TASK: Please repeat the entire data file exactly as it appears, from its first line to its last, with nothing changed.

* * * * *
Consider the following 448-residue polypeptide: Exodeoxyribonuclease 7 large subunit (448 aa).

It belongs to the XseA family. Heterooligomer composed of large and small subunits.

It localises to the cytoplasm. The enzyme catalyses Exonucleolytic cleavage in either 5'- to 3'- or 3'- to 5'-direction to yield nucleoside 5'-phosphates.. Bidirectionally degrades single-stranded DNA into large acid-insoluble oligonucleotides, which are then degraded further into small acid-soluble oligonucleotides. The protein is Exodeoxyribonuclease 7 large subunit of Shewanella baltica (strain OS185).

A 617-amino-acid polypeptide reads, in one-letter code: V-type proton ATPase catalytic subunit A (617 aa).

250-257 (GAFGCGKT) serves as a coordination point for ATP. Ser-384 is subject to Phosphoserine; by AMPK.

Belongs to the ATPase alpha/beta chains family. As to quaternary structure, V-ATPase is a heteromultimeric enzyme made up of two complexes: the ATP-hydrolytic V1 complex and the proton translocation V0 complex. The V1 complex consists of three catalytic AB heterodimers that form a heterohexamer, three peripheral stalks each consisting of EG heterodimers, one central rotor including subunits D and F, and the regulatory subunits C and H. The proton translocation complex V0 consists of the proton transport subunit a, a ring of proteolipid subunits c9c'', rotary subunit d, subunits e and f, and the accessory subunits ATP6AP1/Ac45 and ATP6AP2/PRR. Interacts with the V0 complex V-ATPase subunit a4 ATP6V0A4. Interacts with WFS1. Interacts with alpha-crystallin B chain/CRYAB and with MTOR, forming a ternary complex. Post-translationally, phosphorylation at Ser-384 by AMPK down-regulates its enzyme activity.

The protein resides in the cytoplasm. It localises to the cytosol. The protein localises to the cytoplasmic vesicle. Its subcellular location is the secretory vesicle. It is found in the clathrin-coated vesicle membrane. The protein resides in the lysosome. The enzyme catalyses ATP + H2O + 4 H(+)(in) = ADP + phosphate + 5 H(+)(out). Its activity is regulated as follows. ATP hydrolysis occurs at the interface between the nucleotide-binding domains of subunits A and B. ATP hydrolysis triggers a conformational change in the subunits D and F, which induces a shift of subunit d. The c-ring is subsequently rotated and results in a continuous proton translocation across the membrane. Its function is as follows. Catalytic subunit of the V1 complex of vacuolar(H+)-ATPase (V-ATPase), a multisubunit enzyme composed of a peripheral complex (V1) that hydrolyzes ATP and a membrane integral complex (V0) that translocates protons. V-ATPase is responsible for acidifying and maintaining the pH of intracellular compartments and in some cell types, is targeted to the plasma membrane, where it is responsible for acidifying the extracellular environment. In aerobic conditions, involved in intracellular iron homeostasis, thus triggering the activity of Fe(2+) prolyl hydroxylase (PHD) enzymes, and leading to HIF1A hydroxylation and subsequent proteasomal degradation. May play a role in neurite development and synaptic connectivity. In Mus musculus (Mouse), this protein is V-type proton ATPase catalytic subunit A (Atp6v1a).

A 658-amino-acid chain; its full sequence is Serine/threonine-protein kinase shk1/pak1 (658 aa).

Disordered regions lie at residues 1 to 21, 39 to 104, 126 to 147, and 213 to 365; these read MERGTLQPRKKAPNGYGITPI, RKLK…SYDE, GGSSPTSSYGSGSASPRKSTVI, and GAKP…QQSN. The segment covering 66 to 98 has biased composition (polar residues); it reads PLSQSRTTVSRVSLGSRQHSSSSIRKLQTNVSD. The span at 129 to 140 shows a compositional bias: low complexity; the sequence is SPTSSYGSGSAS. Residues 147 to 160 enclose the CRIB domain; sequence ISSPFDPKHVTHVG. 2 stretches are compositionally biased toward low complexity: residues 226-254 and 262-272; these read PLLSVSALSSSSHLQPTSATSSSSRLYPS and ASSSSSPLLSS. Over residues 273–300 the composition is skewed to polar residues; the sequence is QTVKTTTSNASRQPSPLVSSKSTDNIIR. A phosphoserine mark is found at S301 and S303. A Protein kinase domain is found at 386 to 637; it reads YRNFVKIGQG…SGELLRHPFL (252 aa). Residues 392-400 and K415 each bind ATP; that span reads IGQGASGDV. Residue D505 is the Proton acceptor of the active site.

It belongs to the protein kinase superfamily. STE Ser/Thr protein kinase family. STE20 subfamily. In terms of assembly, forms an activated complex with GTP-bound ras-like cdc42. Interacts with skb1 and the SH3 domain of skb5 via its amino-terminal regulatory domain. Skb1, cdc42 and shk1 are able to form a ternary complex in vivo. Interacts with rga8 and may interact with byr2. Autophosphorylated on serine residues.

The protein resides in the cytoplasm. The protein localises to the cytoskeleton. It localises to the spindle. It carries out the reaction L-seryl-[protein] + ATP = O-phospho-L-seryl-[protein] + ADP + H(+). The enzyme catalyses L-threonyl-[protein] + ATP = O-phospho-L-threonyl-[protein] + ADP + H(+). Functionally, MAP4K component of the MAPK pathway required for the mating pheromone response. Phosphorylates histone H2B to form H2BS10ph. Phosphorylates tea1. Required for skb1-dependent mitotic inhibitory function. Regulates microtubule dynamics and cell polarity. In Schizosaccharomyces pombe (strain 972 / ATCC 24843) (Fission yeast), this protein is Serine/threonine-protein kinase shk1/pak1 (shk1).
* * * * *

Consider the following 448-residue polypeptide: Exodeoxyribonuclease 7 large subunit (448 aa).

It belongs to the XseA family. Heterooligomer composed of large and small subunits.

It localises to the cytoplasm. The enzyme catalyses Exonucleolytic cleavage in either 5'- to 3'- or 3'- to 5'-direction to yield nucleoside 5'-phosphates.. Bidirectionally degrades single-stranded DNA into large acid-insoluble oligonucleotides, which are then degraded further into small acid-soluble oligonucleotides. The protein is Exodeoxyribonuclease 7 large subunit of Shewanella baltica (strain OS185).

A 617-amino-acid polypeptide reads, in one-letter code: V-type proton ATPase catalytic subunit A (617 aa).

250-257 (GAFGCGKT) serves as a coordination point for ATP. Ser-384 is subject to Phosphoserine; by AMPK.

Belongs to the ATPase alpha/beta chains family. As to quaternary structure, V-ATPase is a heteromultimeric enzyme made up of two complexes: the ATP-hydrolytic V1 complex and the proton translocation V0 complex. The V1 complex consists of three catalytic AB heterodimers that form a heterohexamer, three peripheral stalks each consisting of EG heterodimers, one central rotor including subunits D and F, and the regulatory subunits C and H. The proton translocation complex V0 consists of the proton transport subunit a, a ring of proteolipid subunits c9c'', rotary subunit d, subunits e and f, and the accessory subunits ATP6AP1/Ac45 and ATP6AP2/PRR. Interacts with the V0 complex V-ATPase subunit a4 ATP6V0A4. Interacts with WFS1. Interacts with alpha-crystallin B chain/CRYAB and with MTOR, forming a ternary complex. Post-translationally, phosphorylation at Ser-384 by AMPK down-regulates its enzyme activity.

The protein resides in the cytoplasm. It localises to the cytosol. The protein localises to the cytoplasmic vesicle. Its subcellular location is the secretory vesicle. It is found in the clathrin-coated vesicle membrane. The protein resides in the lysosome. The enzyme catalyses ATP + H2O + 4 H(+)(in) = ADP + phosphate + 5 H(+)(out). Its activity is regulated as follows. ATP hydrolysis occurs at the interface between the nucleotide-binding domains of subunits A and B. ATP hydrolysis triggers a conformational change in the subunits D and F, which induces a shift of subunit d. The c-ring is subsequently rotated and results in a continuous proton translocation across the membrane. Its function is as follows. Catalytic subunit of the V1 complex of vacuolar(H+)-ATPase (V-ATPase), a multisubunit enzyme composed of a peripheral complex (V1) that hydrolyzes ATP and a membrane integral complex (V0) that translocates protons. V-ATPase is responsible for acidifying and maintaining the pH of intracellular compartments and in some cell types, is targeted to the plasma membrane, where it is responsible for acidifying the extracellular environment. In aerobic conditions, involved in intracellular iron homeostasis, thus triggering the activity of Fe(2+) prolyl hydroxylase (PHD) enzymes, and leading to HIF1A hydroxylation and subsequent proteasomal degradation. May play a role in neurite development and synaptic connectivity. In Mus musculus (Mouse), this protein is V-type proton ATPase catalytic subunit A (Atp6v1a).

A 658-amino-acid chain; its full sequence is Serine/threonine-protein kinase shk1/pak1 (658 aa).

Disordered regions lie at residues 1 to 21, 39 to 104, 126 to 147, and 213 to 365; these read MERGTLQPRKKAPNGYGITPI, RKLK…SYDE, GGSSPTSSYGSGSASPRKSTVI, and GAKP…QQSN. The segment covering 66 to 98 has biased composition (polar residues); it reads PLSQSRTTVSRVSLGSRQHSSSSIRKLQTNVSD. The span at 129 to 140 shows a compositional bias: low complexity; the sequence is SPTSSYGSGSAS. Residues 147 to 160 enclose the CRIB domain; sequence ISSPFDPKHVTHVG. 2 stretches are compositionally biased toward low complexity: residues 226-254 and 262-272; these read PLLSVSALSSSSHLQPTSATSSSSRLYPS and ASSSSSPLLSS. Over residues 273–300 the composition is skewed to polar residues; the sequence is QTVKTTTSNASRQPSPLVSSKSTDNIIR. A phosphoserine mark is found at S301 and S303. A Protein kinase domain is found at 386 to 637; it reads YRNFVKIGQG…SGELLRHPFL (252 aa). Residues 392-400 and K415 each bind ATP; that span reads IGQGASGDV. Residue D505 is the Proton acceptor of the active site.

It belongs to the protein kinase superfamily. STE Ser/Thr protein kinase family. STE20 subfamily. In terms of assembly, forms an activated complex with GTP-bound ras-like cdc42. Interacts with skb1 and the SH3 domain of skb5 via its amino-terminal regulatory domain. Skb1, cdc42 and shk1 are able to form a ternary complex in vivo. Interacts with rga8 and may interact with byr2. Autophosphorylated on serine residues.

The protein resides in the cytoplasm. The protein localises to the cytoskeleton. It localises to the spindle. It carries out the reaction L-seryl-[protein] + ATP = O-phospho-L-seryl-[protein] + ADP + H(+). The enzyme catalyses L-threonyl-[protein] + ATP = O-phospho-L-threonyl-[protein] + ADP + H(+). Functionally, MAP4K component of the MAPK pathway required for the mating pheromone response. Phosphorylates histone H2B to form H2BS10ph. Phosphorylates tea1. Required for skb1-dependent mitotic inhibitory function. Regulates microtubule dynamics and cell polarity. In Schizosaccharomyces pombe (strain 972 / ATCC 24843) (Fission yeast), this protein is Serine/threonine-protein kinase shk1/pak1 (shk1).